My mind was wandering and I focused as Cassie directed me gently but firmly into a Tabletop position. This was the first time I had ever been in a yoga class one-to-one, and I realised there was nowhere to hide. When the lady on YouTube said ‘pull your abdominal muscles in’ it was a remote suggestion recorded by someone who might be on the other side of the globe, and whom I would never meet. Frankly, I could push my tummy out, go and make a cup of tea, or just switch her to silent if I wanted. In the village hall when Tracey had told us to pull in our abdominals, she had cast her eye around the group, and as a teacher myself used to thirty primary school pupils I knew she could, and would, note any obvious rebels or stragglers, but the precise position of an individual’s abdominals was really for them to decide. Here there was no escape. ‘No, pull them in more than that,’ came the disembodied voice across the water. ‘That’s it!’ She was watching me.
And even if she hadn’t been, there was an even more attentive teacher just waiting to ripple me over the knuckles if I didn’t hold my Tabletop pose symmetrically; the irrefutable feedback of the lake’s meniscus told me immediately if I wasn’t keeping straight. My SUP had become an enormous spirit level. Shavasana had seemed like a triumph, but to hold Tabletop pose was true victory. This was pretty much officially a yoga position. And I was doing it on the water! Cassie saw my back straightening in satisfaction.
‘Oh, we’ll get you doing more than that,’ she promised, and talked me through the movements into a pose she called Wild Thing, and then into the beginnings of Bridge pose. ‘Just be careful,’ she warned with the slightest of tremors in her voice. ‘I did once have a woman in class who went into Bridge pose and then up into a shoulder stand and back into Plough… and off the end of the board.’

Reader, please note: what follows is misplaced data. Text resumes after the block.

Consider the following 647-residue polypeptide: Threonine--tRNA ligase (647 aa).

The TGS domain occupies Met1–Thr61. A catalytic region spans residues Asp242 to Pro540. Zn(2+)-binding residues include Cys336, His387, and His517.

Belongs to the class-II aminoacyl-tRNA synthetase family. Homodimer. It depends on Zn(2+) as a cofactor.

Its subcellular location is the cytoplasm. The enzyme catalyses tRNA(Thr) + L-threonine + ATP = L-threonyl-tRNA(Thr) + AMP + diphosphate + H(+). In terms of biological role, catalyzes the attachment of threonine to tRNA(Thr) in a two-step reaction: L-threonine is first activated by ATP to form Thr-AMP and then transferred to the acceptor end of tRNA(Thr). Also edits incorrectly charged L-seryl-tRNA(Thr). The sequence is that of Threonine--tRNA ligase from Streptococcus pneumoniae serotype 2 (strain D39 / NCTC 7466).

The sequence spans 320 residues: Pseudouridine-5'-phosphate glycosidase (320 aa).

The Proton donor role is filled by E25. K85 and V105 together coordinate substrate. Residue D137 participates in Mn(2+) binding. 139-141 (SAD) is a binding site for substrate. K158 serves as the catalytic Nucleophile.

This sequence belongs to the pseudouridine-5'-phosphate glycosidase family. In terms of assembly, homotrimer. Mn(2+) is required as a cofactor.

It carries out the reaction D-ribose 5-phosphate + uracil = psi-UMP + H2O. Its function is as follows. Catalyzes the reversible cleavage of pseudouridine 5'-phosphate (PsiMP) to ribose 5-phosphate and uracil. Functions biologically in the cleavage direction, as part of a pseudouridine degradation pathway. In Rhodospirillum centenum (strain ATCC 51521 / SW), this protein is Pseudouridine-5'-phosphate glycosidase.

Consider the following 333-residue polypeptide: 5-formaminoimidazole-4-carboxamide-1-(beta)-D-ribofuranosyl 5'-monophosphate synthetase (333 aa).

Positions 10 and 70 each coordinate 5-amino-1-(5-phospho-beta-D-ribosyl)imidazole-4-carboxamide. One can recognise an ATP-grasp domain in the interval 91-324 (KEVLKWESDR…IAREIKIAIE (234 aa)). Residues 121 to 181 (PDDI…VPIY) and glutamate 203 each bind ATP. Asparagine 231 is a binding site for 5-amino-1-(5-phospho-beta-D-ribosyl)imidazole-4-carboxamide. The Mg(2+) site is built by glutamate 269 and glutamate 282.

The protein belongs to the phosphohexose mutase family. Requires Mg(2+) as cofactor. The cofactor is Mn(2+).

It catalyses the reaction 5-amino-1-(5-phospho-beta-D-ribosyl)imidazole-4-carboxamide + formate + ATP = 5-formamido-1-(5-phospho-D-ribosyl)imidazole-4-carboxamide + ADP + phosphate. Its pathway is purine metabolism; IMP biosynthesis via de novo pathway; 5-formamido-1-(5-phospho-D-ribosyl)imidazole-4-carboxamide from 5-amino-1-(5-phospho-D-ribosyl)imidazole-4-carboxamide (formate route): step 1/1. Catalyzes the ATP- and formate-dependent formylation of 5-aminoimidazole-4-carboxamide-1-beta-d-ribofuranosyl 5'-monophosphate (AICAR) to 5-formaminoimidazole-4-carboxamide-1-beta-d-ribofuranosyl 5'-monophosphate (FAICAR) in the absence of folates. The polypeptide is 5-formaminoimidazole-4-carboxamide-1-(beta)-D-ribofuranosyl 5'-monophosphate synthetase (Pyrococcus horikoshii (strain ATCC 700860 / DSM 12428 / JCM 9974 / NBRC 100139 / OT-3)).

Despite the tremor I managed an adapted Side Plank (bottom leg bent under me for support), an adapted Triangle pose (again, with the back leg kneeling on the board), and a Warrior series with my back leg still anchoring me.
In between, I even freed up some mental space to be able to talk to Cassie. She said that she did also teach what she called ‘matted yoga’; the word and the way she used it made it sound clotted and tangled in comparison with what we were doing today; it made me feel combed out and free. And she said she’d experimented with other approaches to yoga too, leading naked yoga classes and yoga in nearby caves. Suddenly what I was doing with her here today seemed really quite straightforward.
Finally, she got me up on my feet, and with pride and poise I held a standing Warrior pose above the swirling green of the lake. I looked out along the fleshy waves around the muscle and bone of my forward arm, and felt my drishti focus piercingly on a waterside in 1981. I looked it full in the eye, and then very gently withdrew my gaze and my arms, and Cassie talked me through paddling the board back to shore.
Want to read more of Elizabeth’s yoga experiences around Britain? Take a look at her book, Unlikely Positions (in Unlikely Places):